Editorial: Zoning review is the right decision
As late as the beginning of April the head of the Canterbury Earthquake Recovery Authority, Roger Sutton, was ruling out any full-scale review of the authority's decisions on the zoning of land affected by the earthquakes.
Just under 190,000 residential properties have been zoned so far. Some 180,000 were zoned green and just over 7000 zoned red.
Cera received more than 500 formal requests for a review but Sutton said a huge amount of work had gone into deciding what properties were red-zoned, and there would be no changes.
The most Sutton would concede was that Cera would have some process to engage with those people who had complained about their zoning to explain how it reached its decision.
Many queried that stand, wondering how, with so many assessments to do, Cera could be so sure that no errors had occurred. While there is no need to doubt the expertise or integrity of those making the decisions, this criticism was valid and to their credit Cera and the Government have responded to it.
At the end of last week, Earthquake Recovery Minister Gerry Brownlee announced the appointment of a panel to review zoning decisions affecting anyone who asked for it.
While the move is welcome, it could have been made earlier. The first zoning decisions were made almost exactly a year ago. Shortly afterwards, the Government made its first offers under its scheme to buy either whole properties or just the land at the most recent valuation.
Since then more than 5000 have signed agreements for the sale and purchase with the Government and will have moved on or made plans to move on with their lives.
Some of those people might have made different decisions if a review process had been available sooner.
Late though it may be, the review process is nonetheless a serious attempt to provide property owners with the satisfaction that their concerns have been properly considered.
The advisory panel conducting the reviews will consist of three Cera officials with expertise in public policy, law and geotechnical engineering. There will also be an independent member in the person of the chairman of Fisher & Paykel Appliances, Keith Turner.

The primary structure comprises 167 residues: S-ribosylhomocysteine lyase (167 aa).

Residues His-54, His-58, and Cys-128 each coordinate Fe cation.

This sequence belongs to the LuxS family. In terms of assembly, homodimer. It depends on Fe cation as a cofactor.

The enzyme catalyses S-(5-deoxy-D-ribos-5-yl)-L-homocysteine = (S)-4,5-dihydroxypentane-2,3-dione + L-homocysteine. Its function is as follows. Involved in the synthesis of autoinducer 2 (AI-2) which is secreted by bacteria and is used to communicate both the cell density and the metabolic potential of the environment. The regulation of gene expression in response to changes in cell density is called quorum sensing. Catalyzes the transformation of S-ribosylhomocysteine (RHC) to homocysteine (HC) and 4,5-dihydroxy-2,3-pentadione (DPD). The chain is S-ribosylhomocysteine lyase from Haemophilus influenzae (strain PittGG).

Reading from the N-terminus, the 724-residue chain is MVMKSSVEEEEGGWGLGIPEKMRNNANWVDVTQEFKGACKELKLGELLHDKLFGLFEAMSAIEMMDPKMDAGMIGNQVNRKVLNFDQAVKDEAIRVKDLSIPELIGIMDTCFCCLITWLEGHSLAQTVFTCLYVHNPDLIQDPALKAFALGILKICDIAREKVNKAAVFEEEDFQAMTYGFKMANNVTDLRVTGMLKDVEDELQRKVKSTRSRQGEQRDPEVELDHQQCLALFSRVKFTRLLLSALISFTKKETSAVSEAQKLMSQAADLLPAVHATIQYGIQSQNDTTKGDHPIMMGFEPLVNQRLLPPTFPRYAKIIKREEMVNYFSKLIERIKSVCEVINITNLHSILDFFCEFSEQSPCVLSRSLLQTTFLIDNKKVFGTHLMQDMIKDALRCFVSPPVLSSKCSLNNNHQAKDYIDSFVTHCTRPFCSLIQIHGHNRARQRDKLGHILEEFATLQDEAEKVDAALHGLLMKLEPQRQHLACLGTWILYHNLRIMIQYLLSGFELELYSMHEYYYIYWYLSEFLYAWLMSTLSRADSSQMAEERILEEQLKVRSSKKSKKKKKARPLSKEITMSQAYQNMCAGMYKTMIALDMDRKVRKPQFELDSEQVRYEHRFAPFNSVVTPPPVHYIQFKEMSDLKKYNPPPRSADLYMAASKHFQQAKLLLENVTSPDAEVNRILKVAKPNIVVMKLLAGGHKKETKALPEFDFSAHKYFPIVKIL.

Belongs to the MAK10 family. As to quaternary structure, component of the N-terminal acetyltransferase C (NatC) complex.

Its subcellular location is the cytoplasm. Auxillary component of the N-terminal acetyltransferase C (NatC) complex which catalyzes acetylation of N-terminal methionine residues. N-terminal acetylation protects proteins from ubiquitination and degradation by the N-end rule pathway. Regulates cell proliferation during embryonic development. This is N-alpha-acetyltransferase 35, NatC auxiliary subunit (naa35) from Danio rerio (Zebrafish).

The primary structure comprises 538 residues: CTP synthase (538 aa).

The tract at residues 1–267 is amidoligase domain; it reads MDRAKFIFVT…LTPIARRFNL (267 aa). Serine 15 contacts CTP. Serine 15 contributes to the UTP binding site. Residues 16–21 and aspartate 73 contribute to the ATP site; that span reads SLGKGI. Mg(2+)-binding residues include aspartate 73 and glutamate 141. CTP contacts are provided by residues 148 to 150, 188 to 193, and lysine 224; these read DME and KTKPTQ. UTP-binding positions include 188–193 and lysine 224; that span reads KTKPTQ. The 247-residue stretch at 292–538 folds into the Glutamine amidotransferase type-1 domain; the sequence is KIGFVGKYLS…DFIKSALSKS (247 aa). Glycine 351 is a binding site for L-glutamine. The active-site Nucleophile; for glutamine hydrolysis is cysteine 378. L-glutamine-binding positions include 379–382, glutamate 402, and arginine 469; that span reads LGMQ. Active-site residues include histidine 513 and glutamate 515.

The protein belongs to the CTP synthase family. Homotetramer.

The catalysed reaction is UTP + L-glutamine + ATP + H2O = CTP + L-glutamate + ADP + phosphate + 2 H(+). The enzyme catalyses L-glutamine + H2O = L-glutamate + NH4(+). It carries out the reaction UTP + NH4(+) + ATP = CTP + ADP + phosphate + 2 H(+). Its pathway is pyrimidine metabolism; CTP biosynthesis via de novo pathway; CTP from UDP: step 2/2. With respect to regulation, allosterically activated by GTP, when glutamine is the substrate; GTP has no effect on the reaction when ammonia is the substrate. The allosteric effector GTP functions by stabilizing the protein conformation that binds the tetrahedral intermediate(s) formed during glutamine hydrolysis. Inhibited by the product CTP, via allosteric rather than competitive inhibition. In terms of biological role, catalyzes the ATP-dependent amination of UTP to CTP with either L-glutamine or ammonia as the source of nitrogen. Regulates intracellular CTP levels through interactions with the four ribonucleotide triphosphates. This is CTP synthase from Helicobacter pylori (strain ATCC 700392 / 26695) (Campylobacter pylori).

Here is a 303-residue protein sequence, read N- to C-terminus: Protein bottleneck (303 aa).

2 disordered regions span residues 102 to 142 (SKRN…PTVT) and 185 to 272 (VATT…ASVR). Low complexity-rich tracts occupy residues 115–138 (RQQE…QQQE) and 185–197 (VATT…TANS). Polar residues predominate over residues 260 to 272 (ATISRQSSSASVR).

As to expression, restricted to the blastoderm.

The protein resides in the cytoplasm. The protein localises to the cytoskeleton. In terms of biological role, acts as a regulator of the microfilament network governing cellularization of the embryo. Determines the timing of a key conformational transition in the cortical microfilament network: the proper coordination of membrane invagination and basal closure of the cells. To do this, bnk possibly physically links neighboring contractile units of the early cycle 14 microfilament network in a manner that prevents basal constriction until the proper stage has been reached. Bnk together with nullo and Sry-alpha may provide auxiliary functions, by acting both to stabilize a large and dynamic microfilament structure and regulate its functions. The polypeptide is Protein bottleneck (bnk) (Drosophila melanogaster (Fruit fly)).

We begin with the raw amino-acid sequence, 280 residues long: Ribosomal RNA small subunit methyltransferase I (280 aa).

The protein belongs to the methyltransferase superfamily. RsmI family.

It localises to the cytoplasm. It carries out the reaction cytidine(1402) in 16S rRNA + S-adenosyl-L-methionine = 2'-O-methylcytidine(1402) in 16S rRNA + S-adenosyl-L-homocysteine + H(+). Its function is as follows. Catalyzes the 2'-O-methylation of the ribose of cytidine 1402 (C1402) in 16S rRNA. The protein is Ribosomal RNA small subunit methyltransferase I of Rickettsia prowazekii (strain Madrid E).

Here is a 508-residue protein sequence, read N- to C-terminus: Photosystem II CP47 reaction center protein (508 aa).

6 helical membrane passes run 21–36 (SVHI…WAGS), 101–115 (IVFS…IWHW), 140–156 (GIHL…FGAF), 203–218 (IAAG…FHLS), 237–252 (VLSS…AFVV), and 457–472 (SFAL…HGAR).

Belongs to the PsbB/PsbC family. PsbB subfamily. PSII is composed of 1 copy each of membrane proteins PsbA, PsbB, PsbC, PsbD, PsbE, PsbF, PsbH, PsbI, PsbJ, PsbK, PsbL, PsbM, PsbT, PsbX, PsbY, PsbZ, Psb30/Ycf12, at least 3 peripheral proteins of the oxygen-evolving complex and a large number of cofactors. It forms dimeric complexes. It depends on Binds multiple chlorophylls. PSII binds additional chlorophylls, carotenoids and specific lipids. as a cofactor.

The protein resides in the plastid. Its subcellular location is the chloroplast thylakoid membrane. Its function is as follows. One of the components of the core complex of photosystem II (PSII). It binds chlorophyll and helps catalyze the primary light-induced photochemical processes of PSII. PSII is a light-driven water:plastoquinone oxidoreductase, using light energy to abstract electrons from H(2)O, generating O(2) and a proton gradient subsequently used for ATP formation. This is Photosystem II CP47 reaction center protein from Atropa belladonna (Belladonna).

Turner is not only a highly regarded businessman, but also a distinguished fellow of the Institute of Professional Engineers.
The panel's brief is to consider whether zoning changes are appropriate. In doing that, they will consider several matters including whether the original zoning is within Cabinet classifications or there are boundary anomalies.
By far the largest number of the 550 or so who have sought a review are property owners with condemned properties all around them who are seeking to be reclassified from green to red so they can move out.
A small proportion want to be able to continue to live where they are and want to have their red classification lifted. Those numbers are sure to rise, however, now that property owners know a review is possible.
In all reality, it is not likely that many properties will be reclassified and homeowners should recognise that. Cera conducted the original assessments with considerable care and thoroughness.
Indeed, a continuing complaint is that it has taken too long for some of them. But an open and fair- minded review, as this appears to be, should remove any lingering doubts.